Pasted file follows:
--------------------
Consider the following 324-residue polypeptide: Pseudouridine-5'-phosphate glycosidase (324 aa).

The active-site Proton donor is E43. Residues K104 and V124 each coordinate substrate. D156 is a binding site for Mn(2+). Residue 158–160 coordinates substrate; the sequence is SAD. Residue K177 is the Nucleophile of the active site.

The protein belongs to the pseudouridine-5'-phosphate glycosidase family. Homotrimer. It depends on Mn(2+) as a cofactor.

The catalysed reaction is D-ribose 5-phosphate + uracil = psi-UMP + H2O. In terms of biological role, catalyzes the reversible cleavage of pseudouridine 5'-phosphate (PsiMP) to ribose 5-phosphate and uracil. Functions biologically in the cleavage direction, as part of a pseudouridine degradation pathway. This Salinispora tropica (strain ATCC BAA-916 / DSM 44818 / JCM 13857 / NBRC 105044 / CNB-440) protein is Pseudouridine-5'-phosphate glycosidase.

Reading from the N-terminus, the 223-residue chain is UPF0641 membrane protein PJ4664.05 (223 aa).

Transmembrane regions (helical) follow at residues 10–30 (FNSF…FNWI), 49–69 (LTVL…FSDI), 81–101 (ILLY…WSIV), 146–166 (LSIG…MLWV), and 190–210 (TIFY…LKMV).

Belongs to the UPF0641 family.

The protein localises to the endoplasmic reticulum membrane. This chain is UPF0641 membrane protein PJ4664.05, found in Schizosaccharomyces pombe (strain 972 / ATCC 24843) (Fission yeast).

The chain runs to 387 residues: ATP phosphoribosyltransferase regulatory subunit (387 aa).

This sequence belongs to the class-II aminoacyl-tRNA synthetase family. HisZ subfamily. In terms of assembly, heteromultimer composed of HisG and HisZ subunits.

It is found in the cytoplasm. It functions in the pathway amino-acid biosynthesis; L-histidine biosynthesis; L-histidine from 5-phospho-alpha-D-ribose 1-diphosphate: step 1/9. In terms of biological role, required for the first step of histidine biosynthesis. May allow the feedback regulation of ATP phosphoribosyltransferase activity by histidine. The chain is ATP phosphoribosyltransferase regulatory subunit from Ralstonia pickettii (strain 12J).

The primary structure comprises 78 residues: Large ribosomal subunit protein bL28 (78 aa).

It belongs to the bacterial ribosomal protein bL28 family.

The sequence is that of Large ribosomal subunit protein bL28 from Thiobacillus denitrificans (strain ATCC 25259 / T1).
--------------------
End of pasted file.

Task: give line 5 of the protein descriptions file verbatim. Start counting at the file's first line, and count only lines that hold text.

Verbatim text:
Reading from the N-terminus, the 223-residue chain is UPF0641 membrane protein PJ4664.05 (223 aa).